Yes, if you check the definitions under the Affordable Care Act. Definitions matter because they govern what rules you must follow. The Affordable Care Act has conflicting definitions for different purposes.
- Employer mandate to provide health coverage. Here you’re a large employer if you have more than 50 full-time employees on your payroll. If you do, then starting in 2014, you’ll have to provide affordable health coverage or pay a penalty (“play or pay”) (it’s much more complicated than this brief statement). By exclusion, you’re a small business exempt from this mandate if you have 50 or fewer employees.
- Health exchanges. Here you’re a small business if you have more than one but fewer than 100 employees. If so, you can use the Small Business Health Options Program (SHOP) to offer a menu of health coverage plans to employees. Unfortunately, however, SHOPs were supposed to be open on October 1 of this year to enable employees to select their coverage for 2014; employees have only a single plan until 2015. Note: Just to confuse things even more, states can limit participation in these exchanges to up to 50 employees until 2016.
Thus, if you have 60 employees, you must comply with the employer mandate in 2014 but you can put employees in the SHOPs if you don’t want to use private health insurance. Make sense?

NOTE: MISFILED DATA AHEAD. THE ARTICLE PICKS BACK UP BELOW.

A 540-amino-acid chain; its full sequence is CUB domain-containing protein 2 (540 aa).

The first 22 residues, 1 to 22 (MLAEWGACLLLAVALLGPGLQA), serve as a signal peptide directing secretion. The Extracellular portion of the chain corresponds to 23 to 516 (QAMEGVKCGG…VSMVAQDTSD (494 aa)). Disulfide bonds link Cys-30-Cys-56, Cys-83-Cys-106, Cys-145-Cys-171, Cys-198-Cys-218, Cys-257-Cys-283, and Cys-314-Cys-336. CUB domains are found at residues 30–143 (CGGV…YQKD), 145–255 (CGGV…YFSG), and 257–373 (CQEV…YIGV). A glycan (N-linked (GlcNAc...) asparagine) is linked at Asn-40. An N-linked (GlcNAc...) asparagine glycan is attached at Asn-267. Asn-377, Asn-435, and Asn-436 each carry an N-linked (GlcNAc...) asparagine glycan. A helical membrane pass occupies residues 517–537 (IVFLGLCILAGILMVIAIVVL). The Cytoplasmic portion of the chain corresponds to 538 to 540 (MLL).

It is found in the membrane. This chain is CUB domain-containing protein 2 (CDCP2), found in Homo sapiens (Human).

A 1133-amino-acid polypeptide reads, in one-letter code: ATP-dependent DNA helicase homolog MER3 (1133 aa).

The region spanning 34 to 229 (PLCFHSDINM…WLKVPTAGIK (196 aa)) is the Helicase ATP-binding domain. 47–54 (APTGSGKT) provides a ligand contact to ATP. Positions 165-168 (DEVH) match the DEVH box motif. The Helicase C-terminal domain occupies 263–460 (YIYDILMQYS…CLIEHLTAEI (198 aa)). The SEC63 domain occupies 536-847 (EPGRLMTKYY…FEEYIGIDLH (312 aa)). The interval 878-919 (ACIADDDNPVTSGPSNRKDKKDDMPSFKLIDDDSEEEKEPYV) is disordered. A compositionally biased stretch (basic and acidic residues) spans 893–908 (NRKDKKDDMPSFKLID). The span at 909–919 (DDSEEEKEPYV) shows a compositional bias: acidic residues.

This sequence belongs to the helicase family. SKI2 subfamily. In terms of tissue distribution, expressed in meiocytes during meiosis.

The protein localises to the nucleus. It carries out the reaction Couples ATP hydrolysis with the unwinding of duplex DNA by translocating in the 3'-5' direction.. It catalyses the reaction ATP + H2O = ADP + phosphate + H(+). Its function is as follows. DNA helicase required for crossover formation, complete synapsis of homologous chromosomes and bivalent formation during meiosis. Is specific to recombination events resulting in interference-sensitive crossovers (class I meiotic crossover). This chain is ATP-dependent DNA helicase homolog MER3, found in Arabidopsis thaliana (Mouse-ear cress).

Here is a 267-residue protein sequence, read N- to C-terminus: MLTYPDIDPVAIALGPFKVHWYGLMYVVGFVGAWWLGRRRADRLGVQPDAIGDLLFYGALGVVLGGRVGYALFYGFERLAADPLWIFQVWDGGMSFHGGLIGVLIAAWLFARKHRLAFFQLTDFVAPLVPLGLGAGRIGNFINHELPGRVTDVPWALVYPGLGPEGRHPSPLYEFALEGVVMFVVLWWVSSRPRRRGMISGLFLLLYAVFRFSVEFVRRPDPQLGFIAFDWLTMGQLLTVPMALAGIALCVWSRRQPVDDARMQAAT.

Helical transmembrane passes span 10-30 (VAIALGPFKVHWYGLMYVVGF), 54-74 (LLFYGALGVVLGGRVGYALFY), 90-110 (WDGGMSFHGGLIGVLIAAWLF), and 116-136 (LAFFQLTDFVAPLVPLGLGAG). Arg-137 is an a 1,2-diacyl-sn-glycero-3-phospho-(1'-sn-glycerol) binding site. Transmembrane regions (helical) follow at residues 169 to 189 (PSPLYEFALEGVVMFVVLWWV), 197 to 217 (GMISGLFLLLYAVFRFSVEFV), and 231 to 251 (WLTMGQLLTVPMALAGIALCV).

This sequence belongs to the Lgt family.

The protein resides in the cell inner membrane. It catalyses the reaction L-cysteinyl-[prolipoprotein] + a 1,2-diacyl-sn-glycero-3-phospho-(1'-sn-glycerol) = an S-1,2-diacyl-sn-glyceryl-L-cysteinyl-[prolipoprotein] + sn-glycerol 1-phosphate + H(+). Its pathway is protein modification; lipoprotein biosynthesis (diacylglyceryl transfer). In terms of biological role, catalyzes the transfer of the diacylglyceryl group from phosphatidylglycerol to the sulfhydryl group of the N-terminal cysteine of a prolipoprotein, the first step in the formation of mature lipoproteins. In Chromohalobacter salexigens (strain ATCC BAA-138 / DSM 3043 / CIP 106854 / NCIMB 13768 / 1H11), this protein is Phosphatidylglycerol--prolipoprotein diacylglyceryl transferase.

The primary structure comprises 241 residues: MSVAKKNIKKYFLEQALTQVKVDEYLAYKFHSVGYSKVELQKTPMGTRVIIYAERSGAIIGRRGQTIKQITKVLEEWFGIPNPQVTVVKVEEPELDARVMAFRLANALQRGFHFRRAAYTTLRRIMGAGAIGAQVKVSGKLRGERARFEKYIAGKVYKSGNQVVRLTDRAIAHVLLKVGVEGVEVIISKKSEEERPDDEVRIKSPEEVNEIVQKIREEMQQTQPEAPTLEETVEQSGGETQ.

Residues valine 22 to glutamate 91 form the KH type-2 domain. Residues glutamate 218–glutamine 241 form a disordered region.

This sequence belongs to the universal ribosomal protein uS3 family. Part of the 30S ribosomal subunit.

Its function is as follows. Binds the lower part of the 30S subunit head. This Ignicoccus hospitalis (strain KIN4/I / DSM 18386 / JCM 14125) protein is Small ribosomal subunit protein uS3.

Other federal laws
The Affordable Care Act isn’t the only place where definitions for small business are confusing. The Tax Code has more than a dozen different definitions for different purposes. Like the Affordable Care Act, some are based on the number of employees. However, some definitions are based on gross receipts, some on the value of assets, and one on the amount of equipment purchased in the year.
For your convenience, here is a partial list of federal laws that tie the definition of small business to the number of employees. If you have fewer employees than the number listed, you are exempt from complying with the law.
- Age Discrimination in Employment Act: 15
- Americans with Disabilities Act: 20
- COBRA: 20
- Equal Pay Act: 2
- Fair Labor Standards Act: 2
- Family and Medical Leave Act: 50
- Title VII of the Civil Rights Act: 15
States often adopt more stringent definitions to force smaller companies to offer benefits and rights to employees than otherwise required under federal law. For example, a number of states have “mini-COBRA” requiring companies that offer health coverage to extend continued coverage if they have as few as two employees. Check your state’s laws carefully to make sure you are in compliance.
Don’t assume you are a small business because you don’t view yourself as large. The government may put you into the “large business” category for some purposes even though you are still a small business. When in doubt, consult with a knowledgeable attorney on the area you are concerned about.